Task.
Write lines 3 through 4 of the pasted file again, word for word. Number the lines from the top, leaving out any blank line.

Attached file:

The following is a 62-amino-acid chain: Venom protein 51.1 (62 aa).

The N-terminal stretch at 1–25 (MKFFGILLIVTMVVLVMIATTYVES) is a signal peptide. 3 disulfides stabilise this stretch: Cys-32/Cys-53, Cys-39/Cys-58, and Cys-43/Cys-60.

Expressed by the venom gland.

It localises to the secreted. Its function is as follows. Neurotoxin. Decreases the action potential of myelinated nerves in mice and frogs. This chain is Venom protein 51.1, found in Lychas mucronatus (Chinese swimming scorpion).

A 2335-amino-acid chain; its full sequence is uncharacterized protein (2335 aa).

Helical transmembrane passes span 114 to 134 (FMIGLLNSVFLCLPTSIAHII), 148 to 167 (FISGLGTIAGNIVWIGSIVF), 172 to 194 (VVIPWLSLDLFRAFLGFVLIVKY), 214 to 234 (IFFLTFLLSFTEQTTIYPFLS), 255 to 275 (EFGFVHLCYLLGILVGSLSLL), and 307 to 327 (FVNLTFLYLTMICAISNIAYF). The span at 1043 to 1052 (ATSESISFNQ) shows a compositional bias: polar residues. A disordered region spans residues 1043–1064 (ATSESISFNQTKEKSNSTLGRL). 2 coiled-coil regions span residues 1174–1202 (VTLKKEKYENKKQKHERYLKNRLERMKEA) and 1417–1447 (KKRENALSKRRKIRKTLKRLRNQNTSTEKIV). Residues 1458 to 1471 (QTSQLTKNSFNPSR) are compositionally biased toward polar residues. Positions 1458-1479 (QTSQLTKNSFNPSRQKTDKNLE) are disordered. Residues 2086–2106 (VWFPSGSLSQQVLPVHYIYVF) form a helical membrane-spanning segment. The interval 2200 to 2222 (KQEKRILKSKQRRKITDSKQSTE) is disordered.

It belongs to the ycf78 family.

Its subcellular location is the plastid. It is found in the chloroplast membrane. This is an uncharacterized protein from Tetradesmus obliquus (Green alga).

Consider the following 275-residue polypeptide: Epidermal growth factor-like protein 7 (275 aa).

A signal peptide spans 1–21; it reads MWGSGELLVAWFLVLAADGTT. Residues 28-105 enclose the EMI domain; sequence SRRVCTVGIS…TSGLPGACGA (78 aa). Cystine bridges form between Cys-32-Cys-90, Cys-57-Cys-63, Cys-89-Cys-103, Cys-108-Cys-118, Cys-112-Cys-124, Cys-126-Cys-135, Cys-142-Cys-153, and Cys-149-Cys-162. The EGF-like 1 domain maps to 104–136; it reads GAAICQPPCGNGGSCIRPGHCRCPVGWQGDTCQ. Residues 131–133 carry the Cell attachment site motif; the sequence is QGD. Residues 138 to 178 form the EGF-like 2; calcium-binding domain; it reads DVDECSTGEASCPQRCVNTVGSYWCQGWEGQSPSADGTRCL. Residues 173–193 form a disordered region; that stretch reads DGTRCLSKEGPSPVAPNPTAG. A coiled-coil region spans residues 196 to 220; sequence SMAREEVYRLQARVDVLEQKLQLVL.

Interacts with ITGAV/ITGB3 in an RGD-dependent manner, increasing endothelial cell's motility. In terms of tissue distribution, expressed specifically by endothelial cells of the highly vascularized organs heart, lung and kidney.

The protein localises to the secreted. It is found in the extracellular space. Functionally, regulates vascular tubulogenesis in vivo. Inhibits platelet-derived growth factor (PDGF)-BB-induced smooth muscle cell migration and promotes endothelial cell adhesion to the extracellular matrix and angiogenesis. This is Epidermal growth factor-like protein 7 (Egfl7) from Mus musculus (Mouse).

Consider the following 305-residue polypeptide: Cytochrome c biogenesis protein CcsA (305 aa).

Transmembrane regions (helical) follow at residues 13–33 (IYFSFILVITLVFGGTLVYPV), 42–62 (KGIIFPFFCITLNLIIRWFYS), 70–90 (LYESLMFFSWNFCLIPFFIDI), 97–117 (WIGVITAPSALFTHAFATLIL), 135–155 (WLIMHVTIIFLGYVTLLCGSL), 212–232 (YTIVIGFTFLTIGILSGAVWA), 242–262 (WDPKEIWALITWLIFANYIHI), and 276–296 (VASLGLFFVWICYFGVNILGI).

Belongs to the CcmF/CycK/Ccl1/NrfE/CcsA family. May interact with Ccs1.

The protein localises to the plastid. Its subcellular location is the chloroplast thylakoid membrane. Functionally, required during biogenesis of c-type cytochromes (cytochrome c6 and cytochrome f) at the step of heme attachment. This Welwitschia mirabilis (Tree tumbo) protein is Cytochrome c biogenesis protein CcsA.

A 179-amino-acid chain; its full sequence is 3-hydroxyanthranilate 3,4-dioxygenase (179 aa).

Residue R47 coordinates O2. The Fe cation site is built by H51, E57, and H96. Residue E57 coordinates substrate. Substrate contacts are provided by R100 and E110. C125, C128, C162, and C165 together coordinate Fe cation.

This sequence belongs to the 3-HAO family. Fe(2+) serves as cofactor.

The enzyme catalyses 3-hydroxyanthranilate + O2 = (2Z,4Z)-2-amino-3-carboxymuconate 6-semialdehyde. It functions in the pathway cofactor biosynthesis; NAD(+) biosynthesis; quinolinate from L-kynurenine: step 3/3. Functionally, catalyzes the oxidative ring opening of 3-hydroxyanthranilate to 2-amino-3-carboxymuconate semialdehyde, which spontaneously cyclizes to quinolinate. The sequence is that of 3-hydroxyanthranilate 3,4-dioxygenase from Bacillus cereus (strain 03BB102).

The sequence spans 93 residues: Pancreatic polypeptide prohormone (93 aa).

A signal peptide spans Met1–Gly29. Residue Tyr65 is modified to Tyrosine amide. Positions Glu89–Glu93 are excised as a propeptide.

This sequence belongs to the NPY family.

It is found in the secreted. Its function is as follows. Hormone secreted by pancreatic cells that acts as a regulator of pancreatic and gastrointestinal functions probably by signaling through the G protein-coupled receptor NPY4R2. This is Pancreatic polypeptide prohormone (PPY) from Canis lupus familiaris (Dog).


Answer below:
Expressed by the venom gland.

It localises to the secreted. Its function is as follows. Neurotoxin. Decreases the action potential of myelinated nerves in mice and frogs. This chain is Venom protein 51.1, found in Lychas mucronatus (Chinese swimming scorpion).